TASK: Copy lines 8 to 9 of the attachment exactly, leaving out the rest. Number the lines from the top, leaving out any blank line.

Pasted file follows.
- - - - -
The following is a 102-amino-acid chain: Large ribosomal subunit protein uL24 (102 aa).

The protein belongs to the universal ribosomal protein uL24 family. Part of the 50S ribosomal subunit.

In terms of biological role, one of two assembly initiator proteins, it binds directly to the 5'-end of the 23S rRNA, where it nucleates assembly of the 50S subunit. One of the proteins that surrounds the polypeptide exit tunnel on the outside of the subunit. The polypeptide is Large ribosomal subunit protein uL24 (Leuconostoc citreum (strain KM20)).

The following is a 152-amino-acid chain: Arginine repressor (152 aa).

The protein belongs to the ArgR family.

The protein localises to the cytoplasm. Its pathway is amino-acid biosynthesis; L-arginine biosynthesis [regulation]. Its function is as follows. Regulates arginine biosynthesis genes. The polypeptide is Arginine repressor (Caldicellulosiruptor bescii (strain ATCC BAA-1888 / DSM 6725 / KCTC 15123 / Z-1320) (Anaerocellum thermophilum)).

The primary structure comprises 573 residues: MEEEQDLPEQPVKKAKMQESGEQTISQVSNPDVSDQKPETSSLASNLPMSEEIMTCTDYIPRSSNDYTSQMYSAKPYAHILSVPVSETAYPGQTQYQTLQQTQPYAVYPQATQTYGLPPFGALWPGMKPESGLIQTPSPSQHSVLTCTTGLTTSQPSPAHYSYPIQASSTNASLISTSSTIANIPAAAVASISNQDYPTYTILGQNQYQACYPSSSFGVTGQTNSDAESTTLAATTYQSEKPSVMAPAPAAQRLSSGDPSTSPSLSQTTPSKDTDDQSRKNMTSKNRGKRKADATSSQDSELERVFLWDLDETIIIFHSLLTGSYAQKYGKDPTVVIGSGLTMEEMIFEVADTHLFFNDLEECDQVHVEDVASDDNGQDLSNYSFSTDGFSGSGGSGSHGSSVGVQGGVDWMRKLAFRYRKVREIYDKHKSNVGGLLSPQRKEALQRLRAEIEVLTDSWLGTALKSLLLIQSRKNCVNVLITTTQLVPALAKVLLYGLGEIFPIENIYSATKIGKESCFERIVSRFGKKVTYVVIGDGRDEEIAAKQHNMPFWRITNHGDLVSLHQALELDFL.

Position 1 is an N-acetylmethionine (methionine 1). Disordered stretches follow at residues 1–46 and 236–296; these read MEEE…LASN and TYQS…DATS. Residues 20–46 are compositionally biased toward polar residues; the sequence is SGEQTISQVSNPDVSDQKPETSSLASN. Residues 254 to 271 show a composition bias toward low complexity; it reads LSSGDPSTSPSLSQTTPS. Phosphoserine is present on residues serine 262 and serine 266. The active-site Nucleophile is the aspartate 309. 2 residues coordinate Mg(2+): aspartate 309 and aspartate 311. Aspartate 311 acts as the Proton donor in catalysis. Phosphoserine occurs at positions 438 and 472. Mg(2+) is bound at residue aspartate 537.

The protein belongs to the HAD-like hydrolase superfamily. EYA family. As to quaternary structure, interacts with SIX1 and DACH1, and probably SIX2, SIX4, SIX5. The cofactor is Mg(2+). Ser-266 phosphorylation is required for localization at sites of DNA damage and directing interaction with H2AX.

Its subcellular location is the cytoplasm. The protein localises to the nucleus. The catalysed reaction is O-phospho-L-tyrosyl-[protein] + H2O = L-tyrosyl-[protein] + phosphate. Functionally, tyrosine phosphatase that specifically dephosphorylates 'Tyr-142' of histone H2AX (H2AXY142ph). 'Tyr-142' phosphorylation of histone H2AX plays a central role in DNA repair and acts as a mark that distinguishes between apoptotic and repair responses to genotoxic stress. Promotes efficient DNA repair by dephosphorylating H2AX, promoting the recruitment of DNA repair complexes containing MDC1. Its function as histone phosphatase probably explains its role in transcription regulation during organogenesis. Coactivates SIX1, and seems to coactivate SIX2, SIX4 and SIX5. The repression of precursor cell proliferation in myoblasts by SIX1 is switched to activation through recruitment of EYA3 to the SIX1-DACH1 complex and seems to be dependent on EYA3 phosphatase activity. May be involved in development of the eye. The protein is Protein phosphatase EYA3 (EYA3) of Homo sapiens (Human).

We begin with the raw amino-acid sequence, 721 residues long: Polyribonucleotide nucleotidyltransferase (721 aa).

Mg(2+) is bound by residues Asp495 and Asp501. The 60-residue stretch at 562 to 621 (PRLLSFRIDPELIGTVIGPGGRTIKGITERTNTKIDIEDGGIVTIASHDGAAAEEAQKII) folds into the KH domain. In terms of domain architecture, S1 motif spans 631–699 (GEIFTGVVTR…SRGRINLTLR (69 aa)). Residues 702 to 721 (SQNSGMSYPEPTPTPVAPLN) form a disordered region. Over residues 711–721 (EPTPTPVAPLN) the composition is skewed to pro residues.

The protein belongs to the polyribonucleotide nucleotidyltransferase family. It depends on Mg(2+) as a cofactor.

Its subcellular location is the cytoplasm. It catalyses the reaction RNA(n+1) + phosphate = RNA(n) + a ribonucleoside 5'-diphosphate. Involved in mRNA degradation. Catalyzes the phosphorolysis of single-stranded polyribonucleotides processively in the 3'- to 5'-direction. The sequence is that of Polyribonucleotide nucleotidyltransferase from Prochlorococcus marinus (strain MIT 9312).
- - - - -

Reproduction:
Position 1 is an N-acetylmethionine (methionine 1). Disordered stretches follow at residues 1–46 and 236–296; these read MEEE…LASN and TYQS…DATS. Residues 20–46 are compositionally biased toward polar residues; the sequence is SGEQTISQVSNPDVSDQKPETSSLASN. Residues 254 to 271 show a composition bias toward low complexity; it reads LSSGDPSTSPSLSQTTPS. Phosphoserine is present on residues serine 262 and serine 266. The active-site Nucleophile is the aspartate 309. 2 residues coordinate Mg(2+): aspartate 309 and aspartate 311. Aspartate 311 acts as the Proton donor in catalysis. Phosphoserine occurs at positions 438 and 472. Mg(2+) is bound at residue aspartate 537.

The protein belongs to the HAD-like hydrolase superfamily. EYA family. As to quaternary structure, interacts with SIX1 and DACH1, and probably SIX2, SIX4, SIX5. The cofactor is Mg(2+). Ser-266 phosphorylation is required for localization at sites of DNA damage and directing interaction with H2AX.